No Plastic Kitchen - Food Storage
Back when saran wrap was first becoming popular, a new and "convenient" way of wrapping and storing food, my grandmother, who had just started using saran wrap, washed the plastic wrap after every use and hung it to dry so she could use it again. She didn't want to waste the wrap or money.
Now she uses it quite mindlessly.
What I've been curious about in this story is the point where she went from washing to throwing the saran wrap in the trash. The point where the wrap went from being something precious to something easily replaceable, and cheap. And I don't just mean cheap in a sense of how much it cost, but in what it meant for her.
If we can "train" ourselves to go in one direction - from caring and being mindful about something to it losing its value for us, I think we can also "re-train" ourselves to care and start being mindful about things again. On that note, for today's post I would like to bring attention to those things we don't really think about and just do. The things we are mindless about in the kitchen.
So let's talk about non-toxic, reusable food packaging where we get to re-wash what we used yesterday and store new food in today.
A couple of weeks ago we labeled our trash can "Landfill" (literally wrote on the lid) so every time we throw something in there we cringe a little and think twice about what we buy in case it has any pieces or bits that will end up in our landfill bin. When I see the writing "Landfill" I am reminded of why I care and why I don't want to send anything there. It's re-training my husband and I to become more mindful by reminding us of the effects of our actions right in the moment.
So here are some ways that will help you cringe less and become more mindful while you store food in your house/kitchen.
Storing Raw and Cooked Food
There's a great book called Eating on the Wild Side by Jo Robinson. The reason why I think it's a great book is because she writes about the history of different fruits and vegetables, and what they looked and tasted like, how nutritious they were versus what their nutritious values are today, how to shop for the MOST nutritious types of lettuce, apple or kale, etc. and how to store them in a way that will help keep the food nutritious the longest. The one thing I'm not a fan of in this book is her suggestion to thaw out frozen fruit in a microwave.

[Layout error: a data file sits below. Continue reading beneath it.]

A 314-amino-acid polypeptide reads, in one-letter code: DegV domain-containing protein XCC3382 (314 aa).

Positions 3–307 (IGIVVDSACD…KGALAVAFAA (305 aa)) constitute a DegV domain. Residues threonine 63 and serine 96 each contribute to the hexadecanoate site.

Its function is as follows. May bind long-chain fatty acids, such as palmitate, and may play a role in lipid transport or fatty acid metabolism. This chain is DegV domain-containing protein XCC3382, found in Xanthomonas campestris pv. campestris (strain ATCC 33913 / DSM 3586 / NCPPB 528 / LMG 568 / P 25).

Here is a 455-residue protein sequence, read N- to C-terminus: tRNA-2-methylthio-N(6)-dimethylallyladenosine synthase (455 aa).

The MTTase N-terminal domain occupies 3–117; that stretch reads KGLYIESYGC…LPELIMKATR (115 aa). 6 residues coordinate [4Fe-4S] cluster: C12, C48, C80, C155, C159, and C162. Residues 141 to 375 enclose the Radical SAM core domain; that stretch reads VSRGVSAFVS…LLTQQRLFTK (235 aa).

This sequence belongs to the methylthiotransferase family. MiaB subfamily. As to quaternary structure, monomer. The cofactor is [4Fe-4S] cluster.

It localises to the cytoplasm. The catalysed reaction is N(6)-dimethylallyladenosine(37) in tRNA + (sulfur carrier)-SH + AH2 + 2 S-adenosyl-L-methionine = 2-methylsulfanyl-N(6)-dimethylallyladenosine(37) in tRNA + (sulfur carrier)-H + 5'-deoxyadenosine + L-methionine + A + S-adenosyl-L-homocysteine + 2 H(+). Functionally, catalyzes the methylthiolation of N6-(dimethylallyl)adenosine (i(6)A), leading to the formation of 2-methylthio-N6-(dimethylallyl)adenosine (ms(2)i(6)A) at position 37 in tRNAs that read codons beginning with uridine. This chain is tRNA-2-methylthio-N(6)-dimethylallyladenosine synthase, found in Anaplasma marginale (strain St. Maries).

Lettuce* - When you buy lettuce, wash it and dry it in a salad spinner immediately and then you can store it in a large glass container with a lid. Put at least one layer of dish towel at the bottom and at the top of your container for the extra moisture. Hopefully you open this container daily to get some salad out but if you don't eat super often, make sure you air the salad in the container out. The longer lettuce stays, the more bitter it will become.
*I am assuming that you are buying loose lettuce and not something that comes pre-rinsed and packaged in a ton of plastic that can't be recycled.
Herbs - Cut the bottoms off about a half an inch to an inch and put them in a glass jar filled with water and store them in your fridge. You can also wash them, pick them and wrap them up in a moist dish towel and put them in the vegetable drawer in your fridge. Another option is to freeze your fresh herbs to use later. If you decide to do this make sure you wash and dry the herbs thoroughly, pick them and put them in a glass jar with a lid. Label and freeze.
Tomatoes and Stone fruit (peaches, plums etc) - Always keep these OUT of the refrigerator. If you put tomatoes or peaches in the fridge, they will start to lose their taste and smell.
Food Containers - Here are some glass containers for the house. I don't think it's fun to shlep these around so check below for lighter to-go containers. I like these containers because I can both cook food in them (in the oven) and also freeze food in them. Soups can always go in large mason jars for storage.